The feelers started going out to Tom Brady’s agents almost as soon as the Tampa Bay Buccaneers’ season ended with a playoff loss to the Los Angeles Rams on Jan. 23.
Would Brady be interested in doing TV for the 2022 season? With Brady officially announcing his retirement on Tuesday, that possibility appears to be growing. The seven-time Super Bowl champion could land the richest pact in sports broadcasting history.
With No. 1 analyst Troy Aikman possibly leaving for Amazon, Fox Sports has inquired about Brady, sources told Front Office Sports. ESPN is also interested, said sources. Ditto for tech giant Amazon, which takes over “Thursday Night Football” from Fox starting with the 2022 season.
The 44-year-old Brady has dual representation. WME’s Jason Hodes handles Brady’s off-field business, including his “Man in the Arena” docuseries. Agent Don Yee has handled Brady’s on-field contracts with the Bucs and New England Patriots over his 22-year NFL career.
A Fox spokesperson said the network does not “comment on contracts or on personnel hires.” ESPN, Amazon, and WME declined to comment on Brady.
CBS Sports’ Tony Romo currently ranks as sports media’s highest-paid announcer at $18 million per year. But Brady’s the biggest name in the NFL — if the five-time Super Bowl MVP wants to call games or analyze the league from a studio, his deal would “blow Romo’s out of the water,” predicted one source.
“Brady would be worth his weight in gold. The opening bid would be $20 million a year — and it could go as high as $25 million,” said the source. “That would be for either games or the studio. There’s no way in hell Brady would make less than Romo.”
Sports marketing expert Bob Dorfman agreed. “You’d see an all-out blitz by every company with an NFL interest to sign him. It would take 8 figures to get the GOAT to sign a multi-year deal.”
Fox may have the most pressing need for Brady among NFL networks and tech partners.
Aikman told FOS he could jump to Amazon’s “Thursday Night Football” coverage with Al Michaels after 20 years on Fox’s lead NFL announcer team with Joe Buck. Before Brady’s announcement, Fox was targeting former New Orleans Saints coach Sean Payton as Aikman’s possible successor. Promising No. 2 analyst Greg Olsen could also take over the top job with Buck if Aikman leaves Fox.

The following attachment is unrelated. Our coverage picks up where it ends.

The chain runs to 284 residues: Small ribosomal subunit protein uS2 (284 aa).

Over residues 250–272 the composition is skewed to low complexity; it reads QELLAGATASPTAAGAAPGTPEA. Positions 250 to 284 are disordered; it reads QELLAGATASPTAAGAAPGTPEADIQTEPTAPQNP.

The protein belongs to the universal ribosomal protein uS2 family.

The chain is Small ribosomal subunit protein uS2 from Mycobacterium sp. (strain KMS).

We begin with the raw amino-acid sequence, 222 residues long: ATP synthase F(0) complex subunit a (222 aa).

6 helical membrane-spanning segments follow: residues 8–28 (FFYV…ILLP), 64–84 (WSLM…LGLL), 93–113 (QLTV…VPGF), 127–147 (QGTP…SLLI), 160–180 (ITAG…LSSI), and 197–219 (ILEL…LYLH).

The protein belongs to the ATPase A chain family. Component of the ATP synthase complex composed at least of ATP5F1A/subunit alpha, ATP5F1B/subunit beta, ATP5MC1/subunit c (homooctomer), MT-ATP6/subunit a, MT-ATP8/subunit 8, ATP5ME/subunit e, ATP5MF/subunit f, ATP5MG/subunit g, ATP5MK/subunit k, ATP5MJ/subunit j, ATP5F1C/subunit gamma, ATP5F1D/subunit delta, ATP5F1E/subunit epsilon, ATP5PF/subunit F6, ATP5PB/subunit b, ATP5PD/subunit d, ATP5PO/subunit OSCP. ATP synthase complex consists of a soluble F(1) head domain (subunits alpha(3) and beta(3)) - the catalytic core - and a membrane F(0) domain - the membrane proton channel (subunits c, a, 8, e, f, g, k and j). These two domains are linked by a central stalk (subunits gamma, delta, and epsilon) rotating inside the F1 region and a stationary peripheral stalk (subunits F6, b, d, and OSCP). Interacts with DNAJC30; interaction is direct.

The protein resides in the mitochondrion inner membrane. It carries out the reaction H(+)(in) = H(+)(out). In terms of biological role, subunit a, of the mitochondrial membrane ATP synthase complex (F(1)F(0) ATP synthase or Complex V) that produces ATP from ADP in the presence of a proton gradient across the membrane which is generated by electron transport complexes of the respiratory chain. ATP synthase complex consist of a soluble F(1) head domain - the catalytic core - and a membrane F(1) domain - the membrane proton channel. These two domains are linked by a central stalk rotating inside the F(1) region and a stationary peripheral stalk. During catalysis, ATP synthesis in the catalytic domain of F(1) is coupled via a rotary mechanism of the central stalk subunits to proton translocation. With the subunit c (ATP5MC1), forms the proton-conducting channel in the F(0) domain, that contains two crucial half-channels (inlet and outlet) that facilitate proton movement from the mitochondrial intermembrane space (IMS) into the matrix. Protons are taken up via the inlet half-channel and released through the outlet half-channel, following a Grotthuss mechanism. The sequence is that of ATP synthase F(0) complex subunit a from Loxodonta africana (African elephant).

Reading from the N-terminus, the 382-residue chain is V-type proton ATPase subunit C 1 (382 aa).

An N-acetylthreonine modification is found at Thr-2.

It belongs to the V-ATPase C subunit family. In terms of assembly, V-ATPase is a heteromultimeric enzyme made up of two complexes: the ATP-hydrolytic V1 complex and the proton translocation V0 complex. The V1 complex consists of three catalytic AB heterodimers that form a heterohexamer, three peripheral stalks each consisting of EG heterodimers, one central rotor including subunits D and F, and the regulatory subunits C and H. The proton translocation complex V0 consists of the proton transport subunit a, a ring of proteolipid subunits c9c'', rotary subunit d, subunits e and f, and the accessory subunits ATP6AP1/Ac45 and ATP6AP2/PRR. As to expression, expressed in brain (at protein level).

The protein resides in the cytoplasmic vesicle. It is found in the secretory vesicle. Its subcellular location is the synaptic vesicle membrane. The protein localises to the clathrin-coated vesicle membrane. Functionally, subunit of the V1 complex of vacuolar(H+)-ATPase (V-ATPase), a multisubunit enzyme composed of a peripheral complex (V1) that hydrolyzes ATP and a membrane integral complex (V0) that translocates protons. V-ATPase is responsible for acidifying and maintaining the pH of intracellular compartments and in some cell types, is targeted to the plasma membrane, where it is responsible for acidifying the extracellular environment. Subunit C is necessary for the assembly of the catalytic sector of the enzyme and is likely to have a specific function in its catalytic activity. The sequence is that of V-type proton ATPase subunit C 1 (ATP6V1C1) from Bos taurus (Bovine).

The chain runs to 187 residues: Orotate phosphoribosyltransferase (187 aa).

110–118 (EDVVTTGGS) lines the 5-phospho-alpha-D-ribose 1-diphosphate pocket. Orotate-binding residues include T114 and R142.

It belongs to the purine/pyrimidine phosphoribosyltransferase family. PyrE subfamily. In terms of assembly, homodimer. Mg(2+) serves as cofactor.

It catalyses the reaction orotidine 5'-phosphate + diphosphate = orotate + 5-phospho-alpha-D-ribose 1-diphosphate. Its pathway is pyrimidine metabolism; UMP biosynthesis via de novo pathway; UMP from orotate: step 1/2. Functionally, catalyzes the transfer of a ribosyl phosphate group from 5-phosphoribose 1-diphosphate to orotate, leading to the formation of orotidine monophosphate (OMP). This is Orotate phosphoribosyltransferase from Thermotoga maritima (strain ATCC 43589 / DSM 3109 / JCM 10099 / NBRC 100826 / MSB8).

Fox Sports headquarters and studio operations are in Los Angeles. Brady’s multi-platform production company 199 Productions (named for his selection number in the 2000 NFL Draft) is expanding its reach in entertainment.
On the other hand, CBS and NBC Sports seem comfortable with Romo and Cris Collinsworth as their No. 1 game analysts. Brady has a production deal with ESPN+. ESPN also contracted with Peyton and Eli Manning to call 10 ManningCasts during the 2022 and 2023 seasons. Could ESPN afford both Brady and the Mannings?
Eric Weinberger, former executive producer for NFL Network, could see ESPN parent Disney trying to win Brady with a multi-platform content offer involving “Monday Night Football,” movies and documentaries.
“I feel like Disney should at least try him. Throw a huge deal at him for content, then have him do MNF with a big star play-by-player,” Weinbeger said.
Legacy Media vs. Tech Giants?
If Brady does want to work in TV, Fox or ESPN could end up duking it out with either Amazon or Apple, which is reportedly bidding on the “NFL Sunday Ticket” package. Even at a cost of $25 million to $30 million per year, hiring Brady would amount to a “rounding error” for either tech giant, noted another source.
Apple recently became the first U.S. company to hit a market cap of $3 trillion. With more than 200 million Prime members worldwide, Amazon boasts annual sales of $386 billion.
Any TV network/streamer featuring Brady would likely reap a windfall from corporate sponsors and other advertisers looking to capitalize on his new TV role.
Julius Langkilde, president of Brady sponsor Christopher Cloos, said he’d be more likely to buy commercial time during an NFL game featuring his famous athletic endorser. The Danish eyewear firm plans to expand its Brady collection in the future.
“It’s certainly something that could be interesting to potential advertising partners,” Langkilde said.
Of course, it all depends on whether Brady wants to do TV next season — or any season.
The father and husband has spoken about spending more quality time with his wife, Brazilian model Gisele Bündchen, and their children after devoting himself to football.
Brady also rakes in millions annually from corporate sponsors like Under Armour, Subway, T-Mobile, and Christopher Cloos. This month, he launched his own apparel line called BRADY. He continues to expand his health and fitness company TB12.
Much like Peyton Manning, Brady will have the opportunity to stay relevant business-wise through marketing, documentaries, and possible team ownership.
“Brady’s making so much money as a business mogul, he may not need to do TV,” noted Dorfman. “But I expect he’ll do TV [commercials] for Under Armour, Subway, and some new sponsors playing off his family man status.”
‘Back up the Brinks truck’
Again, like his old rival Manning, Brady could end up doing NFL TV on his own terms in his own way. He could either call games or provide studio analysis on a part-time basis a la Wayne Gretzky on Turner Sports’ NHL coverage.
Another source speculated Brady (who appeared on the ManningCast this season) could end up signing non-exclusive deals with both a legacy media company and a streamer to keep his foot in both camps. Any company that signs him will likely sweeten the pot with first-look development deals.
Whether it’s this season or next, get ready for Brady to become the next white-whale obsession for sports TV executives, said sources.
“Back up the Brinks truck: Everybody is going to want to be in the Tom Brady business,” said a source. “He will do whatever deal he wants. Everybody will want to play ball with him.”